Reading: Perdido Street Station

Sunday, July 3, 2011 § 0

After everyone else in the world already has ... I finally started reading China Miéville's Perdido Street Station. I am really enjoying the fantastic worldbuilding.

“Ged,” Isaac asked. “What can you tell me about the garuda?”

Ged shrugged, and he grinned with pleasure at imparting what he knew.

“Not very much. Bird-people. Live in the Cymek, and the north of Shotek, and the west of Mordiga, reputedly. Maybe also on some of the other continents. Hollow bones.” Ged’s eyes were fixed, focused on the remembered pages of whatever xenthropological work he was quoting. “Cymek garuda are egalitarian…completely egalitarian, and completely individualistic. Hunters and gatherers, no sexual division of labour. No money, no rank, although they do have sort of uninstitutional ranks. Just means you’re worthy of more respect, that sort of thing. [...]”

[...] “Well, seeing as you know so arsing little about them, I might as well just stop talking to you,” said Isaac.

To Isaac’s astonishment, Ged’s face fell.

“Joke, Ged! Irony! Sarcasm! You know fucking loads about them. At least compared to me. I’ve been browsing Shacrestialchit, and you’ve just exceeded the sum of my knowledge. Do you know anything about…uh…their criminal code?”

Ged stared at him. His huge eyes narrowed.

“What you up to, Isaac? They’re so egalitarian…well…Their society’s all based on maximizing choice for the individual, which is why they’re communistic. Grants the most uninhibited choice to everyone. And as far as I remember the only crime they have is depriving another garuda of choice. And then it’s exacerbated or mollified depending on whether they do it with or without respect, which they absolutely love…”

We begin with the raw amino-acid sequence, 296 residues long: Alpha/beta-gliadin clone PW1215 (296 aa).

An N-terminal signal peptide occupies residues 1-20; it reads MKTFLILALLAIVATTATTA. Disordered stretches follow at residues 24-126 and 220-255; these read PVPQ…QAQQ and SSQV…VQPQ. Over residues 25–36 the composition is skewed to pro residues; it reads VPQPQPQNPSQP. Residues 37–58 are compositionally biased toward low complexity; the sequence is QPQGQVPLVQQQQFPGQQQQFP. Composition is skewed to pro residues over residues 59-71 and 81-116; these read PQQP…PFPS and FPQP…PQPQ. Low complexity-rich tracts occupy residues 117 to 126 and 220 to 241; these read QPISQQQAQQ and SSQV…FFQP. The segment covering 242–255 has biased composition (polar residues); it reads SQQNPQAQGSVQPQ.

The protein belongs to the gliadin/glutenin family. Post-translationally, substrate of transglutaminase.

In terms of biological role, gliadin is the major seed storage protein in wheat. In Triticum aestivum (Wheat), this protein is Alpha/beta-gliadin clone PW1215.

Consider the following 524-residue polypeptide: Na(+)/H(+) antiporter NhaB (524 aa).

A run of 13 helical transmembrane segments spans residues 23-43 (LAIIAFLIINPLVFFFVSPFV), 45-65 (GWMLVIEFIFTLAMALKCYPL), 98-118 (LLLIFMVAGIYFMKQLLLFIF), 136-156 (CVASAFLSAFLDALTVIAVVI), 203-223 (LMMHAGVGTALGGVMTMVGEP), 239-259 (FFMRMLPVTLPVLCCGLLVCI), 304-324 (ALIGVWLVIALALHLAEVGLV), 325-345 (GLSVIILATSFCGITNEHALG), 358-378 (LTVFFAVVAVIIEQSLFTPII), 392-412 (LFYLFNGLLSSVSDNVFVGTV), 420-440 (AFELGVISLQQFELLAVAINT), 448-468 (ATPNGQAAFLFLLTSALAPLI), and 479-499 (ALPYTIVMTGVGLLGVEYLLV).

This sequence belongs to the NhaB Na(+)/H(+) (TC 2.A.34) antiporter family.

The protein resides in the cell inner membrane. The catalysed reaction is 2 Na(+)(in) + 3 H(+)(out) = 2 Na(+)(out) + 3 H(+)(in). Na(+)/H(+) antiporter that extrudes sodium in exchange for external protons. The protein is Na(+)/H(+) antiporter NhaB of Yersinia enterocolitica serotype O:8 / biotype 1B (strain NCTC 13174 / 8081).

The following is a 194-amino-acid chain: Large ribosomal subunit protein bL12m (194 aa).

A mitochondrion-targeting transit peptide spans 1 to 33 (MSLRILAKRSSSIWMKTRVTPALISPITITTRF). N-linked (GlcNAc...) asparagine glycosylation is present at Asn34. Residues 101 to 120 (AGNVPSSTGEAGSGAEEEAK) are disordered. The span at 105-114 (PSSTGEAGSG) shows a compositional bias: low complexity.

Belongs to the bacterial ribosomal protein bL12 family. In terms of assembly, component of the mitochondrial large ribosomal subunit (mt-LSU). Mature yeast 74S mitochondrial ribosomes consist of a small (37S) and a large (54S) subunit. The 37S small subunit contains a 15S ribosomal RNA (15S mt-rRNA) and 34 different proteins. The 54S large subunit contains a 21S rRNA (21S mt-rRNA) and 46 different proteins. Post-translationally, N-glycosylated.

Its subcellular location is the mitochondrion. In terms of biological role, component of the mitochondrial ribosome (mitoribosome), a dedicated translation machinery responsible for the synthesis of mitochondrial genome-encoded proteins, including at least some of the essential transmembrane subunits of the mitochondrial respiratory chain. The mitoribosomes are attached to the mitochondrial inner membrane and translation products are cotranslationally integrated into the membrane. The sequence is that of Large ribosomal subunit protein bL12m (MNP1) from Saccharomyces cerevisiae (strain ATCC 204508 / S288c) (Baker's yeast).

“How do you steal someone’s choice?”

“No idea. I suppose if you nick someone’s spear, they don’t have the choice of using it…What about if you lie about where some tasty lichen is, so you deprive others of the choice of going for it…?”

“Maybe some choice-thefts are analogies of stuff we’d consider crimes and some have absolutely no equivalent,” said Isaac.

“I’d imagine so.”

“What’s an abstract individual and a concrete individual?”

Ged was gazing at Isaac in wonder.

“My good arse, Isaac…you’ve made friends with some garuda, haven’t you?”

Isaac raised one eyebrow, and nodded quickly.

“Damn!” Ged shouted. People at the surrounding tables turned to him with brief surprise. “And a Cymek garuda…! Isaac, you have to make him--him? her?--come and talk to me about the Cymek!”

“I don’t know, Ged. He’s a bit…taciturn…”

“Oh please oh please…”

“All right, all right, I’ll ask him. But don’t get your hopes up. Now tell me what the difference is between a fucking abstract and concrete individual.”

“Oh, this is fascinating. I suppose you aren’t allowed to tell me what the job is…? No, didn’t think so. Well, put simply, and as far as I understand it, they’re egalitarian because they respect the individual so much, right? And you can’t respect other people’s individuality if you focus on your own individuality in a kind of abstract, isolated way. The point is that you are an individual inasmuch as you exist in a social matrix of others who respect your individuality and your right to make choices. That’s concrete individuality: an individuality that recognizes that it owes its existence to a kind of communal respect on the part of all the other individualities, and that it had better therefore respect them similarly.

“So an abstract individual is a garuda who forgot, for some time, that he or she is part of a larger unit, and owes respect to all the other choosing individuals.”

There was a long pause.

“Are you any wiser, Isaac?” asked Ged gently, and broke off into giggles.

Isaac wasn’t sure if he was or not.

“So look, Ged, if I said to you ‘second-degree choice-theft with disrespect,’ would you know what a garuda had done?”

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